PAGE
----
Times of great disruption in the retail industryDigital has changed the way we shop. Online purchases, made via both desktop and mobile computers, are now so widespread that in the past few years nearly all growth in retail has come from this segment, BI Intelligence reports. And the trend shows no sign to stop. It is increasingly necessary for retailers to have a functional e-commerce website, and an effective digital strategy to go with it. But what does a retailer need to do to satisfy today’s demanding shoppers? Here are eight important points to keep in mind when creating your e-commerce website:
1. Make buying easy, across the channelsSingle-channel retail will soon be a thing of the past. In this new world, the key to success is the ability to balance the channels. If you are starting as a pure e-commerce retailer, chances are you are already thinking about opening offline locations, like most smart online retailers have already done. Retailers who can blend their online and in-store experiences, making it simpler for customers to find what they want when they want it, will be the ones who get ahead in the near future. Are you one of them? Can customers use your vouchers both in your digital and physical stores? Do you enable your customers to buy goods online, and then pick up, return or exchange in the store? (If you don’t, think about these stats: 45% of customers who click and collect end up buying extra products while picking up their order in store, and a whopping 70% of shoppers returning products in a physical store location end up purchasing something else.) If you are running an omni-channel retail business, you also need to make sure that your channels are integrated – or you might end up selling an item in your online shop only to realize, too late, that the product is actually out of stock.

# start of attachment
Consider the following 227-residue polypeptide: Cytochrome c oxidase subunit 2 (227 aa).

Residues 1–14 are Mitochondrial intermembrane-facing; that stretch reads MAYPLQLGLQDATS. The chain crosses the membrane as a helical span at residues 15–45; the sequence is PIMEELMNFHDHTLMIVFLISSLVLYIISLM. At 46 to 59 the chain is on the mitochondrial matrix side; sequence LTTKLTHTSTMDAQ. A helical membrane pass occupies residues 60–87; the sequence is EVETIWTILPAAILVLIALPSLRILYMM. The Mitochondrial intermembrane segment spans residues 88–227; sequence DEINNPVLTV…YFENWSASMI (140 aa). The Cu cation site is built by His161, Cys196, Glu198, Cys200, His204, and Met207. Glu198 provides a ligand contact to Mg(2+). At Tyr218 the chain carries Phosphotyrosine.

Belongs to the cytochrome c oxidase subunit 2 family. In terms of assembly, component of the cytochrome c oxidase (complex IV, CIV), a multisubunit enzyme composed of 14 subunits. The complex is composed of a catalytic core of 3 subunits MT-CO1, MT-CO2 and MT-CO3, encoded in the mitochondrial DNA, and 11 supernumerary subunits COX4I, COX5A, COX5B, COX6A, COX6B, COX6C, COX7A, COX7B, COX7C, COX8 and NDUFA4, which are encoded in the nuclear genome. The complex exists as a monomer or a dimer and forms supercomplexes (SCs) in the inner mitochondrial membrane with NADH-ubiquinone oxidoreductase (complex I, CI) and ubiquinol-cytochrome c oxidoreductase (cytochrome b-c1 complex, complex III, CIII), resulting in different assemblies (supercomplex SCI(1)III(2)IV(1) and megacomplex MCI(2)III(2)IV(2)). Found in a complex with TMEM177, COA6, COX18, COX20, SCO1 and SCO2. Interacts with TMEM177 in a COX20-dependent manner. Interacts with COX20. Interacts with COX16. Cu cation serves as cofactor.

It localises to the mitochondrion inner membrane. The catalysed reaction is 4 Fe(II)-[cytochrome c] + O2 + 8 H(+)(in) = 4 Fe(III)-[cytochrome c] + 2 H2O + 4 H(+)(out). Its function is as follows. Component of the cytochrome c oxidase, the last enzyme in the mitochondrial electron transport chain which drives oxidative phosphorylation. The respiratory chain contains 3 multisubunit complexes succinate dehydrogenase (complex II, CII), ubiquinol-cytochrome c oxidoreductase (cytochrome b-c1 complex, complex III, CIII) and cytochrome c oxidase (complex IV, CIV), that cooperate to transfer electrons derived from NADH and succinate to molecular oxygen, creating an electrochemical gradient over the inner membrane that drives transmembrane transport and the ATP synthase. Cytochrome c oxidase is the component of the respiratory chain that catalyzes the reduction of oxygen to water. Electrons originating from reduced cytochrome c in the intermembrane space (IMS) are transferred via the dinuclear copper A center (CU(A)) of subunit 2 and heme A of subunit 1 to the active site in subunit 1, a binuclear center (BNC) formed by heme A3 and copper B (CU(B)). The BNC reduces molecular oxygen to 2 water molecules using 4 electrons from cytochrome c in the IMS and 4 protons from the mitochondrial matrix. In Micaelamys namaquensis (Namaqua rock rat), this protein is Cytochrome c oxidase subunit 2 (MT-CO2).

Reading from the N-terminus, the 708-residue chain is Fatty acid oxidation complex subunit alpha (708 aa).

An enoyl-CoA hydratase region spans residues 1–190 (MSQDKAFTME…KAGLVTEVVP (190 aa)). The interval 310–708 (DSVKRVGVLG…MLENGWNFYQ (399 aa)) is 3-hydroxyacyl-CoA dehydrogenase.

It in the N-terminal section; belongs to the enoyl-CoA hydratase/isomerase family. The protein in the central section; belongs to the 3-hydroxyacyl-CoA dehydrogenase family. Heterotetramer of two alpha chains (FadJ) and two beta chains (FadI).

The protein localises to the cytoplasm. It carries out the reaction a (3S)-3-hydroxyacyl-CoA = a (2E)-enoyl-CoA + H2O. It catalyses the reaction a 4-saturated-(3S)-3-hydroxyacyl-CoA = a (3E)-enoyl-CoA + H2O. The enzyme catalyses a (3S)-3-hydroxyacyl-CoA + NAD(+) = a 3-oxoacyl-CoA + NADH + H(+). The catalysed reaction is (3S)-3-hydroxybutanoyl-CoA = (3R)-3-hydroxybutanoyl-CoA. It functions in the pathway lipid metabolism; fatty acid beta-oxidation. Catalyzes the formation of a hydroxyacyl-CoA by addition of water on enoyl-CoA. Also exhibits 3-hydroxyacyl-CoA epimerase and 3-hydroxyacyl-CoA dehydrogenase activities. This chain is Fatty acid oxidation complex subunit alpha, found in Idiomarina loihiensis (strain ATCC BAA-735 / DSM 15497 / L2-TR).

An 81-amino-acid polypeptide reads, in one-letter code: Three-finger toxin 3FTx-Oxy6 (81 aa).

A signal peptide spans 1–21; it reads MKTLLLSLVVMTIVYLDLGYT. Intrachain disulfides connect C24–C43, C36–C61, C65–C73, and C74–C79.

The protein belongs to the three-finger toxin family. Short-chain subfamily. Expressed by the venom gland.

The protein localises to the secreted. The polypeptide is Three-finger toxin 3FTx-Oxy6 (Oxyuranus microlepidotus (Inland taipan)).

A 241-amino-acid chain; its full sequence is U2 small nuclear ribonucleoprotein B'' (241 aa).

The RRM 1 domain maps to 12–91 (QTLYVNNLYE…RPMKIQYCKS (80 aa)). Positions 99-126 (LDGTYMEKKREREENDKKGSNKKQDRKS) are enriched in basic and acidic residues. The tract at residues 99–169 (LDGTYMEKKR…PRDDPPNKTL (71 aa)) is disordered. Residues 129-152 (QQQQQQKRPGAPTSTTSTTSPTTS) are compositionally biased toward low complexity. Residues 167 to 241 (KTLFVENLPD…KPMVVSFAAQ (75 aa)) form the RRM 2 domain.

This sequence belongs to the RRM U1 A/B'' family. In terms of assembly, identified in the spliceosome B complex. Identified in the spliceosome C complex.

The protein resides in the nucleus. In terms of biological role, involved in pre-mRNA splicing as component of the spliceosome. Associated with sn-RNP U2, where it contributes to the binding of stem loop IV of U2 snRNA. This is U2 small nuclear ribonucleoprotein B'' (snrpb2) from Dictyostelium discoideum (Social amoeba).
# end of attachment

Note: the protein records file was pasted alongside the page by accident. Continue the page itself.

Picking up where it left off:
2. Personalize, personalizeConsumers are busy: they want to find what they are looking for quickly, without having to browse through endless catalogs. The answer to this demand is personalization. When you know your customers’ purchasing history and preferences, you can give meaningful product suggestions, saving your customers time and needless hassle. But how can you achieve guided discovery and thoughtful, relevant recommendations? The answer is: analytics.
3. Dive deep into the dataTo be able to offer personalization, you must keep track of everything, and learn to read your data so that you can draw conclusions that improve your merchandising and marketing. For example, you could use your sales data to see which customers, who used to be active in the past, have not bought anything from you for the last 6 months. You could then send them coupons or discount offers to entice them to return. You could also use the sales data to create campaigns aimed at increasing cross-selling. See which customers buy your suits, but don’t buy your shoes; or buy phones from you, but not covers. Group them together and create a campaign to encourage them to try different product lines. What is important, though, in personalization is that you target the right consumer with the right product. Be sure to use your knowledge of your customers to send useful and appropriate suggestions: be thoughtful, and don’t be invasive. Treat your customers with respect, and don’t make them regret giving you their personal data.